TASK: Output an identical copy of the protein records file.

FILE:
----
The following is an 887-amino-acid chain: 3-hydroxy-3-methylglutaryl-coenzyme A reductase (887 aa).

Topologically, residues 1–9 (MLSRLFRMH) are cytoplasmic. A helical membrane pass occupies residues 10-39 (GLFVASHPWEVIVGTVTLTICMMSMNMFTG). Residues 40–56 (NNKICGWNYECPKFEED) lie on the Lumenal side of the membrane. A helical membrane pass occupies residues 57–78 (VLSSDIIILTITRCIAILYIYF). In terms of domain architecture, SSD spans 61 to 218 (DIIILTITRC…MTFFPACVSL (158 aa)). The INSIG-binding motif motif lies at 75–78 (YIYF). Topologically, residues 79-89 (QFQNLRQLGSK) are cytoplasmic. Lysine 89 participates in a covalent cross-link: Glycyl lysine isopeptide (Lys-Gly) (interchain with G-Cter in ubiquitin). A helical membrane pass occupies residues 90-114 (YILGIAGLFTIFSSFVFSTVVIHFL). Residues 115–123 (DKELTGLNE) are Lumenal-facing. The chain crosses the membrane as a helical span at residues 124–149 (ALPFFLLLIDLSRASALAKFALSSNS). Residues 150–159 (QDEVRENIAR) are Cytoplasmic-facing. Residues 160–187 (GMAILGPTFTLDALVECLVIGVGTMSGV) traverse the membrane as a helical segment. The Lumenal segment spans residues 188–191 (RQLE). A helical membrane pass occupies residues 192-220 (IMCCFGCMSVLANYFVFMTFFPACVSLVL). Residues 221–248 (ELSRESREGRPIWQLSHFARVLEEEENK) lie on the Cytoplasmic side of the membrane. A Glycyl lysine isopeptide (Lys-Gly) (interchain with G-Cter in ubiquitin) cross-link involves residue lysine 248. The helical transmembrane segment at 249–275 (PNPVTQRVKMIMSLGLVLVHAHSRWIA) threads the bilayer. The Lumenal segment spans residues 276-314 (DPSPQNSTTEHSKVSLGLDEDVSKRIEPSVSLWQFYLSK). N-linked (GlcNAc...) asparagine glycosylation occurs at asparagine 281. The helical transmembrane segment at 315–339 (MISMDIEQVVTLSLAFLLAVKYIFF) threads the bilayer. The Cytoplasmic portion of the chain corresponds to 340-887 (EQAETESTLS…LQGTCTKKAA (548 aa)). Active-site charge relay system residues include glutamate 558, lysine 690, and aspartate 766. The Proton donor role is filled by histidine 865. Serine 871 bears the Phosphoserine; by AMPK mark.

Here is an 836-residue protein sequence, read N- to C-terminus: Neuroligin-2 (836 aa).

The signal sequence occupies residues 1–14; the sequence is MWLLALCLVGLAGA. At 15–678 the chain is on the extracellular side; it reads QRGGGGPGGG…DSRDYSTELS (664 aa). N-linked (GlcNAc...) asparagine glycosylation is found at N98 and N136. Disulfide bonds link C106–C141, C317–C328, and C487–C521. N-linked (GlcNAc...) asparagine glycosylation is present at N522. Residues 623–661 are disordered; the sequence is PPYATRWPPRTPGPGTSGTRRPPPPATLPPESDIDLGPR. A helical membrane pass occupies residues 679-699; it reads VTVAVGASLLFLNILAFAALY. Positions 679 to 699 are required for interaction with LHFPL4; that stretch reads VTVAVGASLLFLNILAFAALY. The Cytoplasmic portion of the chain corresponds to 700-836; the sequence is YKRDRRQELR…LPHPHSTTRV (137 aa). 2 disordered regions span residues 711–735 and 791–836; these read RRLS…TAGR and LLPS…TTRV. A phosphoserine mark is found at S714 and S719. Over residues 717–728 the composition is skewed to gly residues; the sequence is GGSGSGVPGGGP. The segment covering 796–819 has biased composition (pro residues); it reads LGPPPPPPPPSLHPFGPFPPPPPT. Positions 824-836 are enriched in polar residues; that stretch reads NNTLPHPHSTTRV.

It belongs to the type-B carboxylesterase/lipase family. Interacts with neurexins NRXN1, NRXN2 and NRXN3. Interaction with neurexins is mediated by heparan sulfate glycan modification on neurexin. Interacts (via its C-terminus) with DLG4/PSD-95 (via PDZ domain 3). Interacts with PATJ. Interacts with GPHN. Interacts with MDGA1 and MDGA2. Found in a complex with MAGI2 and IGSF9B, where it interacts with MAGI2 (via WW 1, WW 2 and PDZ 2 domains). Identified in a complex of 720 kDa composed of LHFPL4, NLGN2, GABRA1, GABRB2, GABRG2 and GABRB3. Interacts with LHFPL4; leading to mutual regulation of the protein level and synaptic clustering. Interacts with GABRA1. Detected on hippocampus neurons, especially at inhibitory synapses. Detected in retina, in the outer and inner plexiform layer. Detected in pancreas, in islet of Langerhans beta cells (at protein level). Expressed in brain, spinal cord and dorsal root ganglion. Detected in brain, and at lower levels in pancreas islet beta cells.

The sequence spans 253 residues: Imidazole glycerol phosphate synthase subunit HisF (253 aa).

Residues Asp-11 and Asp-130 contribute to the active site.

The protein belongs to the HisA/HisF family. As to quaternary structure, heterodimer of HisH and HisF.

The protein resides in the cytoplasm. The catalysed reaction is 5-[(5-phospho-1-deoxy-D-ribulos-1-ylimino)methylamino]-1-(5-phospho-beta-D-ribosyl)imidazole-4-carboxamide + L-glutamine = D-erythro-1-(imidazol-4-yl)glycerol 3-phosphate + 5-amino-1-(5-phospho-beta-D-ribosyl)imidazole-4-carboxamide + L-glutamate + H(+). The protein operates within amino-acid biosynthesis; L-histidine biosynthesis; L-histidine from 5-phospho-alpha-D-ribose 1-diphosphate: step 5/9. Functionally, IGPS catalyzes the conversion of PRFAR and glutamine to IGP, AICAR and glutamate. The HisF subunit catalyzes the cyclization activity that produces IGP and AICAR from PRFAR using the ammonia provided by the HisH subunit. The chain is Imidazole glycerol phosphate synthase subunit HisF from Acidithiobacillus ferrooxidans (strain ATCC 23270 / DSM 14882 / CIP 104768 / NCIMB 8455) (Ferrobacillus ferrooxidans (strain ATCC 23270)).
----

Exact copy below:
The following is an 887-amino-acid chain: 3-hydroxy-3-methylglutaryl-coenzyme A reductase (887 aa).

Topologically, residues 1–9 (MLSRLFRMH) are cytoplasmic. A helical membrane pass occupies residues 10-39 (GLFVASHPWEVIVGTVTLTICMMSMNMFTG). Residues 40–56 (NNKICGWNYECPKFEED) lie on the Lumenal side of the membrane. A helical membrane pass occupies residues 57–78 (VLSSDIIILTITRCIAILYIYF). In terms of domain architecture, SSD spans 61 to 218 (DIIILTITRC…MTFFPACVSL (158 aa)). The INSIG-binding motif motif lies at 75–78 (YIYF). Topologically, residues 79-89 (QFQNLRQLGSK) are cytoplasmic. Lysine 89 participates in a covalent cross-link: Glycyl lysine isopeptide (Lys-Gly) (interchain with G-Cter in ubiquitin). A helical membrane pass occupies residues 90-114 (YILGIAGLFTIFSSFVFSTVVIHFL). Residues 115–123 (DKELTGLNE) are Lumenal-facing. The chain crosses the membrane as a helical span at residues 124–149 (ALPFFLLLIDLSRASALAKFALSSNS). Residues 150–159 (QDEVRENIAR) are Cytoplasmic-facing. Residues 160–187 (GMAILGPTFTLDALVECLVIGVGTMSGV) traverse the membrane as a helical segment. The Lumenal segment spans residues 188–191 (RQLE). A helical membrane pass occupies residues 192-220 (IMCCFGCMSVLANYFVFMTFFPACVSLVL). Residues 221–248 (ELSRESREGRPIWQLSHFARVLEEEENK) lie on the Cytoplasmic side of the membrane. A Glycyl lysine isopeptide (Lys-Gly) (interchain with G-Cter in ubiquitin) cross-link involves residue lysine 248. The helical transmembrane segment at 249–275 (PNPVTQRVKMIMSLGLVLVHAHSRWIA) threads the bilayer. The Lumenal segment spans residues 276-314 (DPSPQNSTTEHSKVSLGLDEDVSKRIEPSVSLWQFYLSK). N-linked (GlcNAc...) asparagine glycosylation occurs at asparagine 281. The helical transmembrane segment at 315–339 (MISMDIEQVVTLSLAFLLAVKYIFF) threads the bilayer. The Cytoplasmic portion of the chain corresponds to 340-887 (EQAETESTLS…LQGTCTKKAA (548 aa)). Active-site charge relay system residues include glutamate 558, lysine 690, and aspartate 766. The Proton donor role is filled by histidine 865. Serine 871 bears the Phosphoserine; by AMPK mark.

Here is an 836-residue protein sequence, read N- to C-terminus: Neuroligin-2 (836 aa).

The signal sequence occupies residues 1–14; the sequence is MWLLALCLVGLAGA. At 15–678 the chain is on the extracellular side; it reads QRGGGGPGGG…DSRDYSTELS (664 aa). N-linked (GlcNAc...) asparagine glycosylation is found at N98 and N136. Disulfide bonds link C106–C141, C317–C328, and C487–C521. N-linked (GlcNAc...) asparagine glycosylation is present at N522. Residues 623–661 are disordered; the sequence is PPYATRWPPRTPGPGTSGTRRPPPPATLPPESDIDLGPR. A helical membrane pass occupies residues 679-699; it reads VTVAVGASLLFLNILAFAALY. Positions 679 to 699 are required for interaction with LHFPL4; that stretch reads VTVAVGASLLFLNILAFAALY. The Cytoplasmic portion of the chain corresponds to 700-836; the sequence is YKRDRRQELR…LPHPHSTTRV (137 aa). 2 disordered regions span residues 711–735 and 791–836; these read RRLS…TAGR and LLPS…TTRV. A phosphoserine mark is found at S714 and S719. Over residues 717–728 the composition is skewed to gly residues; the sequence is GGSGSGVPGGGP. The segment covering 796–819 has biased composition (pro residues); it reads LGPPPPPPPPSLHPFGPFPPPPPT. Positions 824-836 are enriched in polar residues; that stretch reads NNTLPHPHSTTRV.

It belongs to the type-B carboxylesterase/lipase family. Interacts with neurexins NRXN1, NRXN2 and NRXN3. Interaction with neurexins is mediated by heparan sulfate glycan modification on neurexin. Interacts (via its C-terminus) with DLG4/PSD-95 (via PDZ domain 3). Interacts with PATJ. Interacts with GPHN. Interacts with MDGA1 and MDGA2. Found in a complex with MAGI2 and IGSF9B, where it interacts with MAGI2 (via WW 1, WW 2 and PDZ 2 domains). Identified in a complex of 720 kDa composed of LHFPL4, NLGN2, GABRA1, GABRB2, GABRG2 and GABRB3. Interacts with LHFPL4; leading to mutual regulation of the protein level and synaptic clustering. Interacts with GABRA1. Detected on hippocampus neurons, especially at inhibitory synapses. Detected in retina, in the outer and inner plexiform layer. Detected in pancreas, in islet of Langerhans beta cells (at protein level). Expressed in brain, spinal cord and dorsal root ganglion. Detected in brain, and at lower levels in pancreas islet beta cells.

The sequence spans 253 residues: Imidazole glycerol phosphate synthase subunit HisF (253 aa).

Residues Asp-11 and Asp-130 contribute to the active site.

The protein belongs to the HisA/HisF family. As to quaternary structure, heterodimer of HisH and HisF.

The protein resides in the cytoplasm. The catalysed reaction is 5-[(5-phospho-1-deoxy-D-ribulos-1-ylimino)methylamino]-1-(5-phospho-beta-D-ribosyl)imidazole-4-carboxamide + L-glutamine = D-erythro-1-(imidazol-4-yl)glycerol 3-phosphate + 5-amino-1-(5-phospho-beta-D-ribosyl)imidazole-4-carboxamide + L-glutamate + H(+). The protein operates within amino-acid biosynthesis; L-histidine biosynthesis; L-histidine from 5-phospho-alpha-D-ribose 1-diphosphate: step 5/9. Functionally, IGPS catalyzes the conversion of PRFAR and glutamine to IGP, AICAR and glutamate. The HisF subunit catalyzes the cyclization activity that produces IGP and AICAR from PRFAR using the ammonia provided by the HisH subunit. The chain is Imidazole glycerol phosphate synthase subunit HisF from Acidithiobacillus ferrooxidans (strain ATCC 23270 / DSM 14882 / CIP 104768 / NCIMB 8455) (Ferrobacillus ferrooxidans (strain ATCC 23270)).